Commentary on Ezekiel 18:1-4, 25-32
The word that comes to the prophet Ezekiel in today’s lesson is an argument between God and the exiles.
Having listened in on the exiles’ talk, God asks Ezekiel what their use of a proverb might mean: “The parents have eaten sour grapes and the children’s teeth are set on edge.” The exiles are “proverbing a proverb,” either applying an existing saying to their present situation, or creating a new one. Its meaning is clear: children suffer from their parents’ mistakes.
As proverbs go, this one is memorable if only because it rings so true. Who has not mourned a parent’s limitations, or struggled against some lingering psychic injury from childhood? What the exiles mean by applying it to themselves is the problem. Not only does it allow them to blame others for their current plight, it also obscures the particulars of the current emergency.
While it is certainly true that the Babylonian exile is the end result of a long series of rebellions (as Ezekiel will argue elsewhere), it is the current rebellion that now jeopardizes the kingdom of Judah. One is reminded of David’s blasé remark on learning the news of Uriah’s death in battle: “Do not let this matter trouble you; the sword devours now one, then another” (2 Samuel 11:25).
According to David, Uriah has died because war happens, not because David has had anything to do with it. Similarly, by identifying with the children in the proverb, the exiles cast themselves as innocent victims, as if Nebuchadnezzar’s deportation had not singled out those responsible for the rebellion. In the course of the argument, God urges the exiles to acknowledge their own guilt, repent, and live. The question to consider is how rejecting the proverb is a necessary step.
Commentators often draw connections between this proverb and the ancient Israelite understanding of intergenerational responsibility for guilt (see Exodus 34:7), and suggest that Ezekiel 18 marks a breakthrough to a supposedly higher understanding of individual moral responsibility. Although there are good reasons to challenge that reading, personal responsibility is nevertheless a key theme of the chapter.
It is first articulated in God’s initial rejoinder to the proverb, which establishes a close connection between guilt and punishment: “it is only the person who sins that shall die” (18:4). This connection is developed in two stages. First, conventional assumptions about intergenerational guilt and punishment are carefully dismantled through the examination of the fates of the righteous father, the wicked son, and the righteous grandson. Neither guilt nor righteousness is carried from one generation to the next; only the wicked one dies (18:5-18).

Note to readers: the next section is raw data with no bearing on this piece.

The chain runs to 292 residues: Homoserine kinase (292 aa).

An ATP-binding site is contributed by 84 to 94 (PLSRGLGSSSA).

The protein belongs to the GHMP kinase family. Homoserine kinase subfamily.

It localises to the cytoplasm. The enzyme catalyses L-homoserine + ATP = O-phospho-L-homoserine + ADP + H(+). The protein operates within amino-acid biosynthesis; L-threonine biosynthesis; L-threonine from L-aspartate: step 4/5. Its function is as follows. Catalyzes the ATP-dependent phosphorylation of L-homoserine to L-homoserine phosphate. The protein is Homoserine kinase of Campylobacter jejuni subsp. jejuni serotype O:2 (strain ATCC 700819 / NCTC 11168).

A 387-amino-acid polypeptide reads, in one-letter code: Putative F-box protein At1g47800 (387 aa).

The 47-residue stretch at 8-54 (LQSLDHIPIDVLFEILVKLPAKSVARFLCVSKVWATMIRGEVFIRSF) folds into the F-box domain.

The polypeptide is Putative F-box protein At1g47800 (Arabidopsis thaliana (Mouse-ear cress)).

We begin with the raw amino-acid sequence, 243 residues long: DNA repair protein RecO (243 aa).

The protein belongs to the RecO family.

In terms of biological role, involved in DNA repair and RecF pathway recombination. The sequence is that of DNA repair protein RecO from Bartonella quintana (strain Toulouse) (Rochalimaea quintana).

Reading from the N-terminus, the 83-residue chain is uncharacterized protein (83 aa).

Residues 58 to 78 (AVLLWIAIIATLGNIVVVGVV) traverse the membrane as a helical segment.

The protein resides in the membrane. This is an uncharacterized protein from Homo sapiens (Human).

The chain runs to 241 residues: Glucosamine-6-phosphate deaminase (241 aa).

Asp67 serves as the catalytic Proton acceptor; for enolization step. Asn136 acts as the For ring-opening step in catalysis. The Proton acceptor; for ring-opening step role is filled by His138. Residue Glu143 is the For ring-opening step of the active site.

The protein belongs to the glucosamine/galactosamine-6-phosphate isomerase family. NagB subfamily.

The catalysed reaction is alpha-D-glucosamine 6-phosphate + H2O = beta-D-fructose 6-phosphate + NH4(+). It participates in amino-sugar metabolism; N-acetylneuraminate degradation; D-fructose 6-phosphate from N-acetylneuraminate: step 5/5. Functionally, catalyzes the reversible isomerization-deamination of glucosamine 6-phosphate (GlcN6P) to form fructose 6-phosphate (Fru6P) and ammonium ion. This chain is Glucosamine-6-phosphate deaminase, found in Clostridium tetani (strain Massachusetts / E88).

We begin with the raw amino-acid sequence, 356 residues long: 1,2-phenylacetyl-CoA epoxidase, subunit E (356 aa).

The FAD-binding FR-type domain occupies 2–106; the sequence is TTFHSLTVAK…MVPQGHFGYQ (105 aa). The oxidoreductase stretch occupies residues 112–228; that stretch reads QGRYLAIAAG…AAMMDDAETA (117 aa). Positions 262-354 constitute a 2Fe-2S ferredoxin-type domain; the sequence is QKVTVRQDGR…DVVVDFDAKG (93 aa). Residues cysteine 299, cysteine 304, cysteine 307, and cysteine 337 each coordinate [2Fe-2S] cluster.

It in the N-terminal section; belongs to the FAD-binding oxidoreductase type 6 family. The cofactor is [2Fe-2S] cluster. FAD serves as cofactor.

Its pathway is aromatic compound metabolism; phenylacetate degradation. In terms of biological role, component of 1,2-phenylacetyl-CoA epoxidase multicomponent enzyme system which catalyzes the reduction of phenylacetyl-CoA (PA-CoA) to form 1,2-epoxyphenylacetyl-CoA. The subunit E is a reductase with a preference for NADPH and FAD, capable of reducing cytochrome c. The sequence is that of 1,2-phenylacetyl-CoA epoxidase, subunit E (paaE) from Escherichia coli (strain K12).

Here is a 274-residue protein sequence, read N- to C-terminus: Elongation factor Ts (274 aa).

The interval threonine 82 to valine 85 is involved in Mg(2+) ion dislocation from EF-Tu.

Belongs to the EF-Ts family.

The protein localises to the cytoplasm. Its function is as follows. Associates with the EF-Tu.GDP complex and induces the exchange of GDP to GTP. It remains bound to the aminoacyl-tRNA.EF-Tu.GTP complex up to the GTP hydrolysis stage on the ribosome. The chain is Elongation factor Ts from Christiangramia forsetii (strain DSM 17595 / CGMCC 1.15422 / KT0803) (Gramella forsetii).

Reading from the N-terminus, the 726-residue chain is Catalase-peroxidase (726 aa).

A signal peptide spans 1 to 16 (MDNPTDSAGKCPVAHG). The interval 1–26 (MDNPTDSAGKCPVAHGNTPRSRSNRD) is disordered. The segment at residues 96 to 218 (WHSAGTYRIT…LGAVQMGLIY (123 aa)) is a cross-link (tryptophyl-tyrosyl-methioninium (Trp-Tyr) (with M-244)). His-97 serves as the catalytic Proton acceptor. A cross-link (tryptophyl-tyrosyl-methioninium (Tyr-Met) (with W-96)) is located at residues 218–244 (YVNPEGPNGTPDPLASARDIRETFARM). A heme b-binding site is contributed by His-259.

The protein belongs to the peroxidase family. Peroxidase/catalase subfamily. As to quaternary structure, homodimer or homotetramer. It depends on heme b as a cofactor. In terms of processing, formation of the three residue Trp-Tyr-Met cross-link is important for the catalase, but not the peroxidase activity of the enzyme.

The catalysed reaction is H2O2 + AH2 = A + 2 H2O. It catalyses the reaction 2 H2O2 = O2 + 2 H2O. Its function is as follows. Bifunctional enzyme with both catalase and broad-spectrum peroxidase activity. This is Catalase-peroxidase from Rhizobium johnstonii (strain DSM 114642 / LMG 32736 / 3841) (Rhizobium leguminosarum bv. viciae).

In the second stage, the disputation examines the careers of righteous and wicked individuals. A righteous person can turn to wickedness and lose his life; conversely, a wicked person can turn to righteousness and live (18:19-24). Even within a single lifetime, then, one’s past doesn’t necessarily determine the future. If the generations are not bound to suffer because of the sins of the ancestors, neither does an individual’s past guilt condemn him to a life of punishment.
But if Ezekiel 18 is only about guilt and punishment, it’s worth asking why God emphatically declares ownership over all life “Know that all lives are mine; the live of the parent as well as the life of the child is mine” (18:4a). Is this declaration only for the sake of justifying God’s right to kill the wicked? This would seem not to be the case, since God emphatically repudiates any pleasure in the death of anyone, even sinners (verses 23, 32). Indeed, as the argument unfolds, the more pressing question is not who gets punished, but whether it is possible to imagine life after guilt. If God does not desire the death of anyone, not even the wicked (verse 32; cf. verse 23), then what are sinners to do?
They must let go of self-justifying but limiting ways of seeing themselves. In Ezekiel 18, this means letting go of the proverb. Remarkably, the exiles cling to it even after God establishes that only the wicked suffer for their sins (18:5-18). One would think this is good news; yet in v. 18 the exiles protest, “Why should not the son suffer for the iniquity of the father?”
Apparently identifying with the children of the proverb, the exiles would prefer to see themselves as victims than as moral agents capable of choosing their destiny. They object yet again when God declares that even the wicked may live by turning from their wickedness. They protest, “The way of the Lord doesn’t measure up” (CEB; compare NRSV: “the way of the Lord is unfair”). The translation in NRSV suggests that the protest revolves around questions of divine justice; the translation in CEB may be more accurate: the exiles protest God’s unfathomability — as if they prefer the tidiness of a self-limiting proverb to the mystery of God’s offer of new life.
The disputation makes God’s way perfectly clear. God values life above all else. Therefore God is open to human repentance and change. By contrast, the proverb relegates its users to an endless cycle of suffering by encouraging them to re-inscribe old patterns of guilt and blame. What God offers instead is life grounded in truth telling and responsibility. Mom and Dad may in fact have made a mess of things, but the children have eaten their fair share of sour grapes.
Somewhat paradoxically, accepting responsibility for guilt also makes it possible to let it go; this is conveyed quite literally in God’s challenge to the exiles to “cast away” their transgressions (verse 31). Repentance is not a matter of bearing guilt as a burden, neither is it the cultivation of remorse or regret. Instead, is the first step toward transformation — what Ezekiel calls getting a new heart and a new spirit. Repentance is an active, deliberate step in a new direction. It is a step into the future, into life itself.